Owen is four. That’s months, not years. He can’t walk or talk and only occasionally rolls over. But he can see and he can hear. He can hear the music; he can hear the melodious rhythms of instruments; and he can hear the lullaby of Mommy’s voice. He can feel her rocking and swaying with him, tapping his belly in syncopation to the song, moving his little legs to the soothing strains of the violin. And so his journey into the magical world of music begins in a curriculum called Music Together.
This presentation, now offered at four New Jersey locations in Brick, Howell, Pt. Pleasant, and Spring Lake, was launched two years ago by elementary school music teacher Brenda Limaldi. Brenda took the Music Together program that’s been around since the 1980’s and now it’s available at the Jersey Shore.
For a six-month old infant, singing becomes associated with language development. The swinging, massaging, and moving the legs in a bicycle motion releases hormones that relax the baby as well as strengthening the bond between parent and child. Toddlers get to toddle around the room experimenting with sounds and instruments. At two-and-a-half, you’re not always aware of how things work. One little boy picked up a drumstick; he was blowing into it. But the freedom to move from place to place, to touch, to share with the other kids, and all under Mommy’s watchful eye, stimulates their cognitive and social development.
The focus here is on family. Instruments pass from child to Mommy to another child and back again. It promotes a sense of sharing and getting along. Everyone sings; everyone dances; it’s a wonderful sense of community while bringing music into their daily lives. Classes overlap in age so that brothers and sisters learn together. At home it’s something to do for the whole family. Something to ease the transition to bedtime.
When a youngster graduates from daycare into the adult world of kindergarten, his musical abilities step up with him. These four-to-eight year old “rhythm kids” add rhythm and beat into their repertoire. The drumming component becomes a bridge to formal instruction. Here they’re exposed to music from around the world so that different tonalities in foreign music are not so foreign. In no time at all, they’re matching their vocal pitch to an instrument or to their teacher’s voice.
Classes burst with the unbridled energy of toddlers. Toss in the exuberance of teachers Miss Brenda and Miss Kim and it’s a baby rock-a-palooza. These babies are actually at an advanced age for Miss Kim who, for her graduate thesis, designed a prenatal music program. Some people are obsessed with music; some with kids. She has a remarkable affinity for both. “Can you believe I actually get paid for this?”, she rhetorically asks. An accomplished pianist, composer, and piano teacher, Kim boasts, “Most of my students who performed at Carnegie Hall started out in Music Together.”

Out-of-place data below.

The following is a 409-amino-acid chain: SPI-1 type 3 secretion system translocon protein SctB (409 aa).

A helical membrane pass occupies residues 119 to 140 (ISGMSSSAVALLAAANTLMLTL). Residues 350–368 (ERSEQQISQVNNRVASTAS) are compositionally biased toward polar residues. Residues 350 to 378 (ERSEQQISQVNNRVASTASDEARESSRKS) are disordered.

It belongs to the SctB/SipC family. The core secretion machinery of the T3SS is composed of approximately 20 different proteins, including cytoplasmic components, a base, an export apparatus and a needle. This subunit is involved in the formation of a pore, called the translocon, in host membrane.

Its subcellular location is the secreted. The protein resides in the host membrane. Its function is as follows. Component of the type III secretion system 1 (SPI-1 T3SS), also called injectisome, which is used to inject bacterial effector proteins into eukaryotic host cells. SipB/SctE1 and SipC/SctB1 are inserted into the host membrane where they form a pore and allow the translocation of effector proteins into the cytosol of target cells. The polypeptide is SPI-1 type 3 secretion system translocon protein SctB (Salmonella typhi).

Raise the curtain! Light the lights! The scene opens with Moms and Dads and children sitting in a circle singing what sounds like a tribal Indian chant. While the parents harmonize, smile, and clap, their offspring are prone to losing focus. Benji prepares for the quarter-mile in a non-stop sprint back and forth across the room; Ben mistakes the xylophone stick for a lollipop, and Penelope’s lyrics are a bit muffled by her pacifier. While vocals might not be her strong suit yet, she shows promise as a budding dancer, reacting to the music in a sort of jumping jack routine without the arms. Other kids follow her lead; they’ve developed their own dance. They call it -what else- the Penelope.
Miss Kim breaks out a box of small instruments. It’s like a kid magnet. They fly to it, each employing his or her preferred mode of transportation: walking, running, or crawling. It’s their first gig as a group: “The Toddlers” featuring Lucy on the drum, Jude on the maraca, Lola and her brother Bodhi on the tambourine. Maybe the Stone Pony can book them for the summer of 2038. By then Ben should have his somersault down.
While Benji contemplates how to open the gate, the class winds down with a snuggle time to the tune of “This Little Light of Mine”. It’s a tender moment that will no doubt become a continuing ritual of their family life.
Mountains of research have explored the long-range effects of the formative years. How many adolescent social and behavioral problems could have been preempted by an involved, loving childhood? How many hours of Facebook, X-Box, and Texting time would be better spent developing a musical aptitude? Of course, there’s no magic bullet to a healthy productive life but the musicianship skills that germinate in Music Together can definitely begin the beguine.
Originally published in the Asbury Park Press on Nov. 9, 2018